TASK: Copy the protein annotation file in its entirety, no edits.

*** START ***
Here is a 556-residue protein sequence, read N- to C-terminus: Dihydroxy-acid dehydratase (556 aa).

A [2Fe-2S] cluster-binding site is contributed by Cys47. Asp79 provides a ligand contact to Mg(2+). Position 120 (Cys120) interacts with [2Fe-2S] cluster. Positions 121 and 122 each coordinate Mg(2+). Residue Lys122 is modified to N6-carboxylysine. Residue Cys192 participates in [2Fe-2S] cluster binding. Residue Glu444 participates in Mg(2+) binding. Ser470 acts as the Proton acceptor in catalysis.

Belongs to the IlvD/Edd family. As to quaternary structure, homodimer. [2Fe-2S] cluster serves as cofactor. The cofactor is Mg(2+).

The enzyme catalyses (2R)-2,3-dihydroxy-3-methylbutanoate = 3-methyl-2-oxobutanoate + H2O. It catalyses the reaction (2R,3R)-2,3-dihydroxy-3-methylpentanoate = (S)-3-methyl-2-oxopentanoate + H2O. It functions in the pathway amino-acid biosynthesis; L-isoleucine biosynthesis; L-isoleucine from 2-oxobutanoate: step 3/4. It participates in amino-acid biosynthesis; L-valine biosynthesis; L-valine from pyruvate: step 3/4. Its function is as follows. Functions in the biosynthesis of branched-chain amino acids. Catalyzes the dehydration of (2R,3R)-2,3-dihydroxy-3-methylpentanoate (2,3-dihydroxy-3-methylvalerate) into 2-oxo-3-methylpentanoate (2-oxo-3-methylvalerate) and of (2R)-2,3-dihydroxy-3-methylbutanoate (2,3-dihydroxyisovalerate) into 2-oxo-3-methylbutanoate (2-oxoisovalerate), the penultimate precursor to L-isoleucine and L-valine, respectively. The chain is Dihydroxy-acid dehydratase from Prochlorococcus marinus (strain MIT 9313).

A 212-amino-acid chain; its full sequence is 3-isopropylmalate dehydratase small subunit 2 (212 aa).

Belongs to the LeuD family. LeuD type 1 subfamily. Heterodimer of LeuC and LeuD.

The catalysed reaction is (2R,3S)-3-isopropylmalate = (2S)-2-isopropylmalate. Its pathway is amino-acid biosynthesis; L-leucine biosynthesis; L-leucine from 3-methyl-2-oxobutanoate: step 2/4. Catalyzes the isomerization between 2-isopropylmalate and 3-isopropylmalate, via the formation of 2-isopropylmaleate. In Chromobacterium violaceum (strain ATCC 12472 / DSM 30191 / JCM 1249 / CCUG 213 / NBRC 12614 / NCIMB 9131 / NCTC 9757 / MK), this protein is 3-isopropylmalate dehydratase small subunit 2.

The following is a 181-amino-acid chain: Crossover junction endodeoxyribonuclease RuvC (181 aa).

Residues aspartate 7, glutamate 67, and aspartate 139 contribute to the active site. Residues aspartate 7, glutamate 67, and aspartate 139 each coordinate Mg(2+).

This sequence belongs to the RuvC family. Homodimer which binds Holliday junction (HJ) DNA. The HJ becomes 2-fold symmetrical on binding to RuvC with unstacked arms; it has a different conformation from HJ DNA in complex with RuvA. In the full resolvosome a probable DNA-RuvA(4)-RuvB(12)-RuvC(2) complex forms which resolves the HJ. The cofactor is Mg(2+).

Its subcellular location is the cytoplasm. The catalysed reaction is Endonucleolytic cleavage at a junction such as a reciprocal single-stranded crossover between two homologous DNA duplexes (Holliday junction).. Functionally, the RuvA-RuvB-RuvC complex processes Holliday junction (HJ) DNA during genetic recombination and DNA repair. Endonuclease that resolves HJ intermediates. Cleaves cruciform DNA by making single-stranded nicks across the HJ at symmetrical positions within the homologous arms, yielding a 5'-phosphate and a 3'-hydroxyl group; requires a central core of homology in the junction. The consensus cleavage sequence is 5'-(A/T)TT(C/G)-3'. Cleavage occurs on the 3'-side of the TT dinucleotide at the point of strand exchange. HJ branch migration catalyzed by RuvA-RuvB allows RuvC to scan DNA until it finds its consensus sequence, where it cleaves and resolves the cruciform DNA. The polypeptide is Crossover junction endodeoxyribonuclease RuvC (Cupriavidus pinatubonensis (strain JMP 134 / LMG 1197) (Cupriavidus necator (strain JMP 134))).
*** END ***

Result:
Here is a 556-residue protein sequence, read N- to C-terminus: Dihydroxy-acid dehydratase (556 aa).

A [2Fe-2S] cluster-binding site is contributed by Cys47. Asp79 provides a ligand contact to Mg(2+). Position 120 (Cys120) interacts with [2Fe-2S] cluster. Positions 121 and 122 each coordinate Mg(2+). Residue Lys122 is modified to N6-carboxylysine. Residue Cys192 participates in [2Fe-2S] cluster binding. Residue Glu444 participates in Mg(2+) binding. Ser470 acts as the Proton acceptor in catalysis.

Belongs to the IlvD/Edd family. As to quaternary structure, homodimer. [2Fe-2S] cluster serves as cofactor. The cofactor is Mg(2+).

The enzyme catalyses (2R)-2,3-dihydroxy-3-methylbutanoate = 3-methyl-2-oxobutanoate + H2O. It catalyses the reaction (2R,3R)-2,3-dihydroxy-3-methylpentanoate = (S)-3-methyl-2-oxopentanoate + H2O. It functions in the pathway amino-acid biosynthesis; L-isoleucine biosynthesis; L-isoleucine from 2-oxobutanoate: step 3/4. It participates in amino-acid biosynthesis; L-valine biosynthesis; L-valine from pyruvate: step 3/4. Its function is as follows. Functions in the biosynthesis of branched-chain amino acids. Catalyzes the dehydration of (2R,3R)-2,3-dihydroxy-3-methylpentanoate (2,3-dihydroxy-3-methylvalerate) into 2-oxo-3-methylpentanoate (2-oxo-3-methylvalerate) and of (2R)-2,3-dihydroxy-3-methylbutanoate (2,3-dihydroxyisovalerate) into 2-oxo-3-methylbutanoate (2-oxoisovalerate), the penultimate precursor to L-isoleucine and L-valine, respectively. The chain is Dihydroxy-acid dehydratase from Prochlorococcus marinus (strain MIT 9313).

A 212-amino-acid chain; its full sequence is 3-isopropylmalate dehydratase small subunit 2 (212 aa).

Belongs to the LeuD family. LeuD type 1 subfamily. Heterodimer of LeuC and LeuD.

The catalysed reaction is (2R,3S)-3-isopropylmalate = (2S)-2-isopropylmalate. Its pathway is amino-acid biosynthesis; L-leucine biosynthesis; L-leucine from 3-methyl-2-oxobutanoate: step 2/4. Catalyzes the isomerization between 2-isopropylmalate and 3-isopropylmalate, via the formation of 2-isopropylmaleate. In Chromobacterium violaceum (strain ATCC 12472 / DSM 30191 / JCM 1249 / CCUG 213 / NBRC 12614 / NCIMB 9131 / NCTC 9757 / MK), this protein is 3-isopropylmalate dehydratase small subunit 2.

The following is a 181-amino-acid chain: Crossover junction endodeoxyribonuclease RuvC (181 aa).

Residues aspartate 7, glutamate 67, and aspartate 139 contribute to the active site. Residues aspartate 7, glutamate 67, and aspartate 139 each coordinate Mg(2+).

This sequence belongs to the RuvC family. Homodimer which binds Holliday junction (HJ) DNA. The HJ becomes 2-fold symmetrical on binding to RuvC with unstacked arms; it has a different conformation from HJ DNA in complex with RuvA. In the full resolvosome a probable DNA-RuvA(4)-RuvB(12)-RuvC(2) complex forms which resolves the HJ. The cofactor is Mg(2+).

Its subcellular location is the cytoplasm. The catalysed reaction is Endonucleolytic cleavage at a junction such as a reciprocal single-stranded crossover between two homologous DNA duplexes (Holliday junction).. Functionally, the RuvA-RuvB-RuvC complex processes Holliday junction (HJ) DNA during genetic recombination and DNA repair. Endonuclease that resolves HJ intermediates. Cleaves cruciform DNA by making single-stranded nicks across the HJ at symmetrical positions within the homologous arms, yielding a 5'-phosphate and a 3'-hydroxyl group; requires a central core of homology in the junction. The consensus cleavage sequence is 5'-(A/T)TT(C/G)-3'. Cleavage occurs on the 3'-side of the TT dinucleotide at the point of strand exchange. HJ branch migration catalyzed by RuvA-RuvB allows RuvC to scan DNA until it finds its consensus sequence, where it cleaves and resolves the cruciform DNA. The polypeptide is Crossover junction endodeoxyribonuclease RuvC (Cupriavidus pinatubonensis (strain JMP 134 / LMG 1197) (Cupriavidus necator (strain JMP 134))).